Glucose is an important energy-rich molecule that is taken up into cells upon stimulation by insulin. Muscle glucose uptake is composed of primarily three steps that can be regulated: glucose delivery, glucose transport, and phosphorylation (Howlett et al. 2013).
The transport of glucose into the muscle cell must be facilitated by the intermembrane transport protein, GLUT4 (Howlett et al. 2013). It follows that insulin regulates the presence of GLUT4 on the plasma membrane. Studies show that the exocytosis of the intracellular glucose storage vesicles, GSVs, to the membrane is in fact increased following insulin stimulation (Howlett et al. 2013; Richter and Hargreaves 2013).
It is believed that this glucose transport is the potentially limiting step for muscle glucose uptake under resting conditions (Richter and Hargreaves 2013). This is because, in absence of insulin, approximately 99% of GLUT4 resides in storage vesicles and other intracellular organelles (Sadler et al. 2013). Very little is actually present on the plasma membrane.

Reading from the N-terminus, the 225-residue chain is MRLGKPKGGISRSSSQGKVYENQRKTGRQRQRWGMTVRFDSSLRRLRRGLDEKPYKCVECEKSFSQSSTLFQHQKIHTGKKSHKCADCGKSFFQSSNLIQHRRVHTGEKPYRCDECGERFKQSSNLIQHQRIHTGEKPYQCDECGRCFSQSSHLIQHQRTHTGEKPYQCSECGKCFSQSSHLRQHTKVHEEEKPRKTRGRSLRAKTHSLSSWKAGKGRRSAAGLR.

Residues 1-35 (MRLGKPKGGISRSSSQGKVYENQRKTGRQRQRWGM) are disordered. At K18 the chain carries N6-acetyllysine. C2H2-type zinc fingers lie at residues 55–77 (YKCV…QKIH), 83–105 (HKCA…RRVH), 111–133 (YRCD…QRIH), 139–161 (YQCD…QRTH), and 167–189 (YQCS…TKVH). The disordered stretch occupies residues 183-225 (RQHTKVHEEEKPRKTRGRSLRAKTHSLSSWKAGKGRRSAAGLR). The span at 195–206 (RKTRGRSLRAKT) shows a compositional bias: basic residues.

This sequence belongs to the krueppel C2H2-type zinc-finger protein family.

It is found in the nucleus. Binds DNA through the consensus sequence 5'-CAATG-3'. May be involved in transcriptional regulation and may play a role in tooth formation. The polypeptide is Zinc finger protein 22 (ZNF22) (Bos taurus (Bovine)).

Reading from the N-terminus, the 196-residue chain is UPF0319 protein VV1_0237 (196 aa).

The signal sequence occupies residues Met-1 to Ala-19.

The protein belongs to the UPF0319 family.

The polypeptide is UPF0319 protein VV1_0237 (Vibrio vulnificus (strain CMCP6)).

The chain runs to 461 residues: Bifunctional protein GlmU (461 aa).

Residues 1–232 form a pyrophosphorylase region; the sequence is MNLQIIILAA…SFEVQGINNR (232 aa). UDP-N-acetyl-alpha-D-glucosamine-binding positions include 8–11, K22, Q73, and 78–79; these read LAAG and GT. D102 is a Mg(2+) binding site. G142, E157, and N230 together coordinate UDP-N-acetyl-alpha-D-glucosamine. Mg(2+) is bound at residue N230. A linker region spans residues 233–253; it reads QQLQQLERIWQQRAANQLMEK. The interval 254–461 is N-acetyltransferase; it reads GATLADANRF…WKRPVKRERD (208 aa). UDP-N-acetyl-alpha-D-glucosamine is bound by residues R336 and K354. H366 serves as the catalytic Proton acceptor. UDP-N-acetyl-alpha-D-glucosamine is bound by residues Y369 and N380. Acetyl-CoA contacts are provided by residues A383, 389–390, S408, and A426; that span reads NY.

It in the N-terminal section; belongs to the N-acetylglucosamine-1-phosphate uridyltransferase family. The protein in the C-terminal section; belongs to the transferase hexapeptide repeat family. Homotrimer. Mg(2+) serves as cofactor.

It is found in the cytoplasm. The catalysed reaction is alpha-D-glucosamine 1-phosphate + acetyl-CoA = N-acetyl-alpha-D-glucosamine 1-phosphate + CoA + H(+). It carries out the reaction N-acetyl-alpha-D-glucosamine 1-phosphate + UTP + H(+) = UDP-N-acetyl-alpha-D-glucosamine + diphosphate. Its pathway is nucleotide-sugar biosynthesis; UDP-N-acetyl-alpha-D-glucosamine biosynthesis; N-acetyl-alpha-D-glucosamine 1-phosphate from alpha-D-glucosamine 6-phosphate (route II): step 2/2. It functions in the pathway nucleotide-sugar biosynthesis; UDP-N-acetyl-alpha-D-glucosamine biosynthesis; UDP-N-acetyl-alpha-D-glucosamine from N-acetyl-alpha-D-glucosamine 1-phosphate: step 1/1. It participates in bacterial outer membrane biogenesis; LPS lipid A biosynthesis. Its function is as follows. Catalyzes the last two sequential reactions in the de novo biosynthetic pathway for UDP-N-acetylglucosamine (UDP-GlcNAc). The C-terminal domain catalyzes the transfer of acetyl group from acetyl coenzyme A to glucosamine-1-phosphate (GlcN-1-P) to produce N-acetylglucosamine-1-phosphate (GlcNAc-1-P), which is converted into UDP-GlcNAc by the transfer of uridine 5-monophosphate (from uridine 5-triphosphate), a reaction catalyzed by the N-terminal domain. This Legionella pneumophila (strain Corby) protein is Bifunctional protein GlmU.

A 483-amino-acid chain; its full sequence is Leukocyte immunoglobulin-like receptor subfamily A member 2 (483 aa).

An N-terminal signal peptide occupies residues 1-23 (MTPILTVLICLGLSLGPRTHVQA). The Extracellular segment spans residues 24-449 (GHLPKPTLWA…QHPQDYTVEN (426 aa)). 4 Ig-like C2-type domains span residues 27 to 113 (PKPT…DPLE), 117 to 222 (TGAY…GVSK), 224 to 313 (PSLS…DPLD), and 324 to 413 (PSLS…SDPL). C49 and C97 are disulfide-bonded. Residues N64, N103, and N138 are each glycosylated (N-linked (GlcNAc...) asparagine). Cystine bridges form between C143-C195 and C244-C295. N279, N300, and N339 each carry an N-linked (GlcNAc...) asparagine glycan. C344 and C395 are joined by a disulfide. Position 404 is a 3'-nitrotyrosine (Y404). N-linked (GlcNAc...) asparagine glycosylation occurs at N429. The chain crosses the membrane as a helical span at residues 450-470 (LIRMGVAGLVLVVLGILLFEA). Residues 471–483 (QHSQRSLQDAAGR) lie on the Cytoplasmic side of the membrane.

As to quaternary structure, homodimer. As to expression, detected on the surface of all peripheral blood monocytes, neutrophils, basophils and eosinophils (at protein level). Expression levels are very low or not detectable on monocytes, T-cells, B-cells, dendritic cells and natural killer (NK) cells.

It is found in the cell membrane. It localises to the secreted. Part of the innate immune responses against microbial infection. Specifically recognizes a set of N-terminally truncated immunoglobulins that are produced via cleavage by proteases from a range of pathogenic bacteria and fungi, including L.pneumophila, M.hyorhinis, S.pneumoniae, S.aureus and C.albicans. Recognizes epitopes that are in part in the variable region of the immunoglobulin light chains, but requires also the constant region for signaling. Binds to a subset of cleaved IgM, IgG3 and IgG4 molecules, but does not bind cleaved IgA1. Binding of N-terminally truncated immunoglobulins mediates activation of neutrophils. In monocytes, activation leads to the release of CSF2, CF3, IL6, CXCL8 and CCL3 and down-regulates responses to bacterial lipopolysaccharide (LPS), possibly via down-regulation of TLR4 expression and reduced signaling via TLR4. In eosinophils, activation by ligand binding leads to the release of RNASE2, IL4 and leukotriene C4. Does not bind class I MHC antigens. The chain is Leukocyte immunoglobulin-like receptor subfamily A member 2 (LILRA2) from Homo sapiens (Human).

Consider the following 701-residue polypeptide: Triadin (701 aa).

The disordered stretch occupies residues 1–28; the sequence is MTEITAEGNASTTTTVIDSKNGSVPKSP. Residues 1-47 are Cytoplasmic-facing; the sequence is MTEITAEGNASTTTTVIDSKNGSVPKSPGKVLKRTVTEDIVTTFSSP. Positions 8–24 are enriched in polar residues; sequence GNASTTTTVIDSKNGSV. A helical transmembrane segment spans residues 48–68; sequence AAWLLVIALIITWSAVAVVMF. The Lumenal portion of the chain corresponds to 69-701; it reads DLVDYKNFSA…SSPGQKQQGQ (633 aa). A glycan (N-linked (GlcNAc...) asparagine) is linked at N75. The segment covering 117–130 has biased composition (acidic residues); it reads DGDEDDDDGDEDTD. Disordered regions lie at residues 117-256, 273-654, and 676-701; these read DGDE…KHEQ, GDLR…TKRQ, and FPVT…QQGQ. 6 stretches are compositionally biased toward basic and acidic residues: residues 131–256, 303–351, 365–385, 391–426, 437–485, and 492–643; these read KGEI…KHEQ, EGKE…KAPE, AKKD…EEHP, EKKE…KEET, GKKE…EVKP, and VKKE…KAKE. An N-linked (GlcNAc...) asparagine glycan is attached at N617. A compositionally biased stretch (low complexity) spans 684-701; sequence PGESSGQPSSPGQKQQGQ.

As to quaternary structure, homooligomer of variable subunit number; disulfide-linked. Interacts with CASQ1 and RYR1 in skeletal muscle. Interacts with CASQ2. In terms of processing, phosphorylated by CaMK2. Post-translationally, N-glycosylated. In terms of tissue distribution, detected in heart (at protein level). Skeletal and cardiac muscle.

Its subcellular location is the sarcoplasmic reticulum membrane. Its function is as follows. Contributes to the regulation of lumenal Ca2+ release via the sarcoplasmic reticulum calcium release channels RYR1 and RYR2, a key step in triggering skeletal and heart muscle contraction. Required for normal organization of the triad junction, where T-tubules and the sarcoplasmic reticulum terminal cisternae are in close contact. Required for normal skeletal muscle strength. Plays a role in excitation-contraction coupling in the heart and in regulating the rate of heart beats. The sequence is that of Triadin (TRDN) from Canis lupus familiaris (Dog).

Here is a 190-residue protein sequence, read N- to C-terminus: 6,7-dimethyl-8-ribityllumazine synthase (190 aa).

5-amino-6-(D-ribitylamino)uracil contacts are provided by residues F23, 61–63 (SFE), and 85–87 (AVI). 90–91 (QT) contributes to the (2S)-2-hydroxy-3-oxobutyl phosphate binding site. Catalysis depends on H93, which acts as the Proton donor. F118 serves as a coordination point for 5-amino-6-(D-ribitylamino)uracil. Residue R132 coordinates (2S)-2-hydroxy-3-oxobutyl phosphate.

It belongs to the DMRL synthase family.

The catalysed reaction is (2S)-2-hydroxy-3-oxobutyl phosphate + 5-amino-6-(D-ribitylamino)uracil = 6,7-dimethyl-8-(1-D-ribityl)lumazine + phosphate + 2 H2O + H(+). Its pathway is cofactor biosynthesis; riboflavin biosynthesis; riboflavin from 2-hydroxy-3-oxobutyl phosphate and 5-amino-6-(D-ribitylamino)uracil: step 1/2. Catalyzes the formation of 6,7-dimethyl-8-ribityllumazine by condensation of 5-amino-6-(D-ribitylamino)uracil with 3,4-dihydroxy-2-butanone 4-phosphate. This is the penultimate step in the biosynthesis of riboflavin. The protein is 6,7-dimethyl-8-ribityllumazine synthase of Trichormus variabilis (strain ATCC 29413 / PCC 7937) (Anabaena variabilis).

However, one of the primary sources of energy for exercise comes from blood glucose. During exercise, skeletal muscle glucose uptake increases by up to 40-50 times, depending upon the exercise intensity and duration (Howlett et al. 2013). Consequently, the availability of GLUT4 on muscle cells is important for the sufficient uptake of glucose. This fundamental importance has been demonstrated, where muscle contractions had a negligible effect on glucose uptake in mice that were deficient in GLUT4 (Richter and Hargreaves 2013). In another experiment, a 90% reduction in skeletal muscle GLUT4 also completely abolished muscle glucose uptake during exercise (Howlett et al. 2013).
Despite its major role, it has been shown that GLUT4 translocation is no longer a major barrier to glucose uptake while exercising, with glucose phosphorylation potentially becoming the...